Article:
The semsemeya is an instrument that looks slightly like a cross between a harp and a guitar to the unfamiliar eye. The instrument originally comes from Upper Egypt, where it used to be much larger. In fact, the semsemeya ‘evolved’ from the tambura, which shares its signature triangular shape. When the work on the Suez Canal began in 1859, the tanbura travelled from somewhere South of Egypt along the new canal to the north eastern coast of the country. Since the tanbura is quite a large instrument to carry, it was difficult to transport during sea fare, bring into cafés and other smaller gatherings and so the instrument shrunk in size. The semsemeya, however, is more than a smaller version of the tanbura; during its transformation, it also got tuning keys, earning it a whole other range of sounds. Since then, the instrument became quite popular in Egyptian folk music, especially in the cities along the Suez Canal. It is said that the semsemeyas were played during the construction of the canal and many songs that have been created for the instrument centre around the British Occupation of Egypt from 1882 to 1952. The semsemeya became especially popular in Port Said, where it became an instrument of recounting the struggles and history of the city. Such as the evacuation of the city during the Arab-Israeli war between 1967 and 1976.
The semsemeya is not just exclusive to Egypt; it is also seen in other countries in the Middle East, primarily in the countries surrounding the Red Sea. The semsemeyas take on many different shapes and the material can vary greatly from all-wood to metal. The instrument is played by resting one of its sides on your leg. The strings are played with either your hands or al risha, the feather, which can be a piece of plastic, like the tiny piece collected alongside one of the semsemeyas at Moesgaard Museum.
The semsemeyas above, two of the newest additions to the museum’s ethnographic collections, came from Port Said. More specifically, they came from the Semsemeya Museum in the ‘small’ coastal city. The Semsemeya Museum or Al Toratheya (lit. the heritage) is run by one of Egypt’s and possibly the world’s last few semsemeya makers, Mohamed Ghaly. From his museum and workshop, he sells semsemeyas of all shapes and sizes to all who might be interested in learning the craft of building and playing the instrument. Back in the day, each musician knew how to make one themselves and thus each player’s instruments had their own unique styles. Now, fewer and fewer people know how to create the instrument.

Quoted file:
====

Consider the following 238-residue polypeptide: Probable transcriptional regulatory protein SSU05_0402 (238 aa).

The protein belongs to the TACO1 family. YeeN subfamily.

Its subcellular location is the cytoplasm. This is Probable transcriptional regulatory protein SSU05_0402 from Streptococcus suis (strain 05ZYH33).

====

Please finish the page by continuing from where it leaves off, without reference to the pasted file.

Ghaly himself started building semsemeyas after being gifted one from a friend. It did not take him long to make his own out of a plate taken from his mother’s kitchen. Today, he runs the museum together with his wife, Asma’, who also knows how to make a semsemeya. Al Toratheya is part of keeping a long tradition of Port Saidian folk music alive by hosting regular concerts and jamming sessions in the small courtyard in front of the museum. “Because of the economic pressure on Egyptians today, there is no time for music and culture,” Ghaly said when I visited him last December. “People don’t know where they come from and what things make them special. The semsemeya sets us apart from others.”
The two semsemeyas in the ethnographic collection are distinctively different, but both share the circular sound box and triangular shape. The smaller one, with six strings, is made of beech wood, goatskin and a metal plate. It is made by Asma’ and is sometimes sold to tourists, who can bring the instruments to far-off places and recount the stories of it. New semsemeya players also prefer the instruments with fewer strings as it takes great experience to handle more than even five strings. The goatskin semsemeya also sounds closer to its (contemporary) ancestor, the tanbura, with a very traditional and rural sound.
The other semsemeya features sixteen strings and is therefore a better suit for the experienced musician. It is made completely out of wood and is sporting Ghaly’s signature dark coloured wood. Each semsemeya is branded with the names of either Ghaly or Asma’, but also the location of its creation – Port Said, Egypt. The sixteen stringed semsemeya also sports an anchor and rudder – symbols referring to Port Said’s ‘coat of arms’ and long history as a port city. On its back is a plug-in for a speaker, making it a semi acoustic instrument and invaluable to any folk band.
Today, the instrument is not just evidence of the development of Middle Eastern music, but also a reminder of the Egypt’s more recent history that was part of shaping the country we know today. Musical instruments play a seminal part in telling the stories of not only their makers, but also the worlds which they inhabit. The semsemeya will continue to tell the stories of Port Said and now also in Moesgaard Museum’s ethnographic collections.
//Katrine Mandrup Bach
The neighbourhood in which Al Toratheya was located was cleared by the governorate the night of the 11th February 2019. The future of the museum, Mohamed Ghaly and the semsemeyas have yet to be decided, but hopefully this can be a new beginning and not an end of the musical heritage of Port Said.
 Mohamed Ghaly the semsemeya-maker estimates that the tanboura was created anywhere between Nubia and Ethiopia
Want to hear more?
Check out Al Toratheya’s presentation of the museum, their activities and the semsemeya itself on YouTube